MSNBC's Pete Williams reported on Thursday that House Republicans could read a controversial classified memo on the House floor without declassifying it to prevent the FBI, which has opposed the disclosure, from giving a full-throated rebuttal.
"If the president puts it out, declassifies it, that might loosen the reigns on the FBI a little bit," Williams explained. "But if the House puts it out, that doesn't declassify it."
"The House rules say they can disclose publicly any information that's been classified," he continued. "That doesn't declassify it technically. It just makes it public. Only the executive branch can declassify. So, the FBI's hands would be tied in terms of how they can respond."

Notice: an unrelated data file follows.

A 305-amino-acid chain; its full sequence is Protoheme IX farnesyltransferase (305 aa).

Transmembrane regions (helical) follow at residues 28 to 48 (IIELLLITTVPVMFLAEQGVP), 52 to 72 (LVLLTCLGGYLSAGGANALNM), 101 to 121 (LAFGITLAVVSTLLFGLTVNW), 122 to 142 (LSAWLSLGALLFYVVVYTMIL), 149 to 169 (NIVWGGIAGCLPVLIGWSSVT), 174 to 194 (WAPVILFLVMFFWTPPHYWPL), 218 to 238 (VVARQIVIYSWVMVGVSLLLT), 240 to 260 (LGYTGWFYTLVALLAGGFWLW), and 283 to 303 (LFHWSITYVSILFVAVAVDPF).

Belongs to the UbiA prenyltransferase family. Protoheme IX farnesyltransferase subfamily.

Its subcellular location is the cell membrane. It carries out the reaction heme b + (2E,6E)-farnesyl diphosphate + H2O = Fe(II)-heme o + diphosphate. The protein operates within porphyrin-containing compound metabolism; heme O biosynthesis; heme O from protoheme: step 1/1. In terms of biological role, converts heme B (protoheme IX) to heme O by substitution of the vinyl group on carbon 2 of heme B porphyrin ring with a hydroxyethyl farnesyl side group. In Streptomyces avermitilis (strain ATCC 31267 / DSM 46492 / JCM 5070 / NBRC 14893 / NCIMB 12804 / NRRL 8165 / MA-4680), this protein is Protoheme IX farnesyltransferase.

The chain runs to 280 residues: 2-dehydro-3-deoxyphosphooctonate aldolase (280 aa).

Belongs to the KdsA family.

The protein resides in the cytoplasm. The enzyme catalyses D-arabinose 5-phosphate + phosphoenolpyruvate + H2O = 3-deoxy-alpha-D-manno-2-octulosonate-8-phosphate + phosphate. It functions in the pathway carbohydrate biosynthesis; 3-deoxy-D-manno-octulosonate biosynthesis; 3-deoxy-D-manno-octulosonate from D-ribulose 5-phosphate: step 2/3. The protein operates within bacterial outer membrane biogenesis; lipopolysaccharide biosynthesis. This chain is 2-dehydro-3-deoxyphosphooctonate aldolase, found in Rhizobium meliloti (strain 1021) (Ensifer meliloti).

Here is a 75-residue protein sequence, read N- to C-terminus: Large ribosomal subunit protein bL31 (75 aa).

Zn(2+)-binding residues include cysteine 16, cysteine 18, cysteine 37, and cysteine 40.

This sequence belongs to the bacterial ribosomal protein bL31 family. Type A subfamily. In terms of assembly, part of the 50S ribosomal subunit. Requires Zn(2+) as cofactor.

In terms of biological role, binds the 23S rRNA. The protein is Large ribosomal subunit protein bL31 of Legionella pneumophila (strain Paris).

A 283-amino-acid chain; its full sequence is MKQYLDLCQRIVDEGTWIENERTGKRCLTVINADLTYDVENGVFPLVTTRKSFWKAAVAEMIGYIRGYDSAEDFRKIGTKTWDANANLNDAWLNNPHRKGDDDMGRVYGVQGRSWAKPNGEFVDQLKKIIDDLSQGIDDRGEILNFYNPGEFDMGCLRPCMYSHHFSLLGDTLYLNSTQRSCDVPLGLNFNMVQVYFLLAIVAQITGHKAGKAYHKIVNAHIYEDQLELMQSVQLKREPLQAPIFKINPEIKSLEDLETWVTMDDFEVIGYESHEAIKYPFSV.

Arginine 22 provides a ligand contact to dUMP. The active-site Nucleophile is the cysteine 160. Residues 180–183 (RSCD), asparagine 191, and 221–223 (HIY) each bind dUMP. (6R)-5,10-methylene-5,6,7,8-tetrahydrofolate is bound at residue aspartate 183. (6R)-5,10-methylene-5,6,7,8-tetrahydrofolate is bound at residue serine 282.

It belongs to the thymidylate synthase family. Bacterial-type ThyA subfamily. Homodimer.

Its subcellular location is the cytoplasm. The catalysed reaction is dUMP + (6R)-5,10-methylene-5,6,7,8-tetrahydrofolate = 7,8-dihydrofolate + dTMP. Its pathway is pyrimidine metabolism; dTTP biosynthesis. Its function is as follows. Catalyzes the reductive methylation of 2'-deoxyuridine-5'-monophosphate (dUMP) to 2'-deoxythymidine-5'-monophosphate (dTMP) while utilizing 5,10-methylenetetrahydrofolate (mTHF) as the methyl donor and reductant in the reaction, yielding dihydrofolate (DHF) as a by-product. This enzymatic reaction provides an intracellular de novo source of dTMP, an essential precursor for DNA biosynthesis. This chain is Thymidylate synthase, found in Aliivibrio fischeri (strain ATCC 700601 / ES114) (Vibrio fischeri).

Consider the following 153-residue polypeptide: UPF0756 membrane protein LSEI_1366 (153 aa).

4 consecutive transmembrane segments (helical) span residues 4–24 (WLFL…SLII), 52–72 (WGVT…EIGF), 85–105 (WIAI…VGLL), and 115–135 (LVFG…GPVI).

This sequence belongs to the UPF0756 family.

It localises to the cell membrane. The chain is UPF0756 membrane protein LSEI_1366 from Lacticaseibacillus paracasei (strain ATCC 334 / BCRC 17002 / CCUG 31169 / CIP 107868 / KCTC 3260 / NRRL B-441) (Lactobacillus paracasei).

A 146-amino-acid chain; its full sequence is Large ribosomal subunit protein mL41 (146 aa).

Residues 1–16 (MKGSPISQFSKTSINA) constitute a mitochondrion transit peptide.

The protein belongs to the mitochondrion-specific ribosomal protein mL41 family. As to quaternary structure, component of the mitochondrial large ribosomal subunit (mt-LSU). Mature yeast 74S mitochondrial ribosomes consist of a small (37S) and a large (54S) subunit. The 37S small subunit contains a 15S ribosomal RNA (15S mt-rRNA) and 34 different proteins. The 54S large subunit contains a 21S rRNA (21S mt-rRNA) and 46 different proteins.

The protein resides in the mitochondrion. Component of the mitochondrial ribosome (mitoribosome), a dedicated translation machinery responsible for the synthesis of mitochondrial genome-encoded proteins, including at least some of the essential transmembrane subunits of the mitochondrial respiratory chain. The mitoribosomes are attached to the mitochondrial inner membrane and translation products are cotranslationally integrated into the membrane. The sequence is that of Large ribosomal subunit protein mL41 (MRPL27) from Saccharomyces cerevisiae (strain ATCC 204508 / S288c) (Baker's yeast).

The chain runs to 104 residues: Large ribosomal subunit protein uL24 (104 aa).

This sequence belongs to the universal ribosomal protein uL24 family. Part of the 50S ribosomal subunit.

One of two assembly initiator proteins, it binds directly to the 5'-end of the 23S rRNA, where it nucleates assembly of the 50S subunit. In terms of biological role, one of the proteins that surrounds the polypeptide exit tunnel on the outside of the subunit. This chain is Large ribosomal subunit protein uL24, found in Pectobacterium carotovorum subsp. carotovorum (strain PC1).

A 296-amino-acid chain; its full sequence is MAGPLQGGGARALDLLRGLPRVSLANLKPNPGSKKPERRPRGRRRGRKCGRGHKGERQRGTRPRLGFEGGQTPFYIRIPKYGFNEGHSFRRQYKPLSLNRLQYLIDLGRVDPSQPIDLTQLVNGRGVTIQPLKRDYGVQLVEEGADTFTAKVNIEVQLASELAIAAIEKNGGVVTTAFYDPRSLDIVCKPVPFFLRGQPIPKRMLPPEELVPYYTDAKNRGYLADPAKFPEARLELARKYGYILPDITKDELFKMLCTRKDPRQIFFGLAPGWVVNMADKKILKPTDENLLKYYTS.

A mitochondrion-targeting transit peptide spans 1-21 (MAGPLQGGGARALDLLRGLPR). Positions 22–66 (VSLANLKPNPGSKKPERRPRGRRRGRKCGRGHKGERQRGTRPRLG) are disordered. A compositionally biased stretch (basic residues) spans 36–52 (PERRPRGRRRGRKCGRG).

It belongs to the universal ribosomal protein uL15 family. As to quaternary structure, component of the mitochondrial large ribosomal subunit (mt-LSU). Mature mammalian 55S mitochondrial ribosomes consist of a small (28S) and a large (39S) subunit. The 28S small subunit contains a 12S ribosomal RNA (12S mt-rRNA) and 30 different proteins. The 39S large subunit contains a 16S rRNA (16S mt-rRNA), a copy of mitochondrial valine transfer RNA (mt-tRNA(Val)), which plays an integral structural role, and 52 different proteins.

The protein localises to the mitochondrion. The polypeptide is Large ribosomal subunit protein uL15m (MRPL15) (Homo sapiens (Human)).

According to NBC News correspondent Mike Memoli, the most likely scenario involves reading the memo on the floor of the House, where legislators are protected from prosecution if they spill government secrets.
"The House has to be in session," he pointed out. "And they would either read the full memo, it's four pages long, from the floor of the House or they would read it into the Congressional Record. And the reason you would do that is because it's a crime to disclose classified information."
"But there is the debate clause in the House which gives member immunity from breaking laws if they do it from the House floor," Memoli remarked.
If Republicans go through with the plan, they would have to first consult with House Speaker Paul Ryan (R-WI) to decide which classified information should be redacted.
Democrats claim that Republicans created the memo to smear the FBI for extending surveillance on former Trump campaign staffer Carter Page, who has admitted having contacts with Russians during the campaign.
For its part, the FBI has called the memo "misleading" and has said that it's prepared to respond if and when Republicans make it public.
Watch the video below from MSNBC.